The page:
But New Brunswickers can learn from these floods. The UNB Woodlot is a 3800-acre forested wetland situated at the top of Fredericton and is equal to the size of the south side of Fredericton and Lincoln in the valley below. Just like an egg cracked over a person's head, rain captured by the UNB Woodlot supplies the headwaters and tributaries of Corbett Brook, Phyllis Creek, Garden Creek, and Baker Brook watersheds, and smaller watercourses that flow through Fredericton and towards New Maryland. Not only do these forested wetlands contribute to our aquifer - the sole drinking water supply for the City of Fredericton - but they act as a giant sponge during severe rain events and slowly release the water to surrounding forests and aquifers that supply our drinking wells.


Pitcher plant in Regent Bog, UNB Woodlot, Fredericton.
(Photo: Mark D'Arcy)

If this water absorbing capacity of wetlands is fragmented or lost altogether by development, the taxpayers of Fredericton would be saddled with the cost to build replacement infrastructure for storm water management. Unfortunately storm water pipes and retention ponds are an inferior solution so we would also be saddled with flooding costs.

In this electronic age, the natural world is important for the healthy emotional and intellectual development of our children. Urban forests are magnets for exploration, adventure, hiking, mountain biking, and learning about nature. Wetlands are natural teaching classrooms for our children. Thousands of grade 4 children have visited the Ducks Unlimited Corbett Brook Marsh in the UNB Woodlot to learn about the diversity of plants and animals in these unique habitats. Wetlands also serve as outdoor labs and research for students in colleges and universities.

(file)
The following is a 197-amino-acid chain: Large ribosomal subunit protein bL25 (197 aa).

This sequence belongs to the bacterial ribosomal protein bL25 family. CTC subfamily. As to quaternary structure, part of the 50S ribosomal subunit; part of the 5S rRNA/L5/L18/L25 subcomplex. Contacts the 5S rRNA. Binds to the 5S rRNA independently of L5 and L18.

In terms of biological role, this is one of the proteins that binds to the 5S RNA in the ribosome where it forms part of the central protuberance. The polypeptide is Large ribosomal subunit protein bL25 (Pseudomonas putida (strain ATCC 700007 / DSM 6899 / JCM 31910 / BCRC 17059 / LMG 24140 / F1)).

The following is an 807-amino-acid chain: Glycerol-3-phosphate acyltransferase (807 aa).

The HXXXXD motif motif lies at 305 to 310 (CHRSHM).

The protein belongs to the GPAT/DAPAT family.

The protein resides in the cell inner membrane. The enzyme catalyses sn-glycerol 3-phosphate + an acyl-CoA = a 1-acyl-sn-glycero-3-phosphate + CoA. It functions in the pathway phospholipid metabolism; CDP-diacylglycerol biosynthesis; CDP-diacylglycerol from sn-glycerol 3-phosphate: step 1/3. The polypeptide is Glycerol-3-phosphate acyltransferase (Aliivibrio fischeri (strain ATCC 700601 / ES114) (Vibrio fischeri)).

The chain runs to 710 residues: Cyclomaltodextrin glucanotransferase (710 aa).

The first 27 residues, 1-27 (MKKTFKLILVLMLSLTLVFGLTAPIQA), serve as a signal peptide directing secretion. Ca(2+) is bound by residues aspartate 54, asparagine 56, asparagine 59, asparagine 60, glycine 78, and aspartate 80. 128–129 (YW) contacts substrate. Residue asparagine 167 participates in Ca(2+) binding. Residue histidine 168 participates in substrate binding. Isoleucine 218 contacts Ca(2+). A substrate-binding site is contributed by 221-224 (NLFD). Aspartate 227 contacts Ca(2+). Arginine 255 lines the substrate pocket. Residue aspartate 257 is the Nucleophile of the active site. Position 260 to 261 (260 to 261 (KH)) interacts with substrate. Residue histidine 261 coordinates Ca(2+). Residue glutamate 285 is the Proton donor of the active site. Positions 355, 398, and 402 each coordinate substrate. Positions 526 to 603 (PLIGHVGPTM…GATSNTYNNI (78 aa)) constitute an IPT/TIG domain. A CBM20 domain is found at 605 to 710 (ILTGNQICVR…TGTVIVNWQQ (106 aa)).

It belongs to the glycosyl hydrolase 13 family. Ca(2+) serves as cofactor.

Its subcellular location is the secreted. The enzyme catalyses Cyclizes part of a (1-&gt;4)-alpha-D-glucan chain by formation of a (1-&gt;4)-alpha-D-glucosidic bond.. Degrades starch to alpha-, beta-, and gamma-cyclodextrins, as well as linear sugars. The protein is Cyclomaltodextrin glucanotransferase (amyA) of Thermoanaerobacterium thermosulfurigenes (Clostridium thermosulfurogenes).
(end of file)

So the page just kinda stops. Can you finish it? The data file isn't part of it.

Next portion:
Beaver lodge in the UNB Woodlot, Fredericton.
(Photo: Mark D'Arcy)

The future climate scenarios for the Fredericton/New Brunswick region are sobering. Conservative computer models by Environment Canada predict major changes this century: severe rain events are expected to increase in number and severity with climate change; a 30% increase in winter precipitation; twice the amount of winter runoff; significant increase in freeze-thaw cycles (in winter); lower summer/fall runoff by one-half; a 3.1 to 5.9 *C increase in mean winter temperature; and a 2.4 to 5.1 *C increase in mean spring temperature. The combination of severe rain events with more winter melt will increase our risk of floods. Rain-saturated soil provided the perfect conditions for the great spring flood of 1973 in New Brunswick. Also, significant increases in rainfall and wind speeds of hurricanes will both be fueled by warmer water temperatures in the Atlantic. Notable hurricanes that caused flooding in New Brunswick include Carol (1953), Edna (1954), Gladys (1968), Belle (1976), Bertha (1996), and most recently Hanna (2008). And as this article is written, Hurricane Kyle was forecast to deliver up to 10 cm of rain over New Brunswick - a day after receiving already 5 cm of rain - but fortunately we did not take a direct hit.

Urban forested wetlands are well worth preserving. Our governments have an obligation not to pay for inferior solutions when nature provides a priceless solution for free.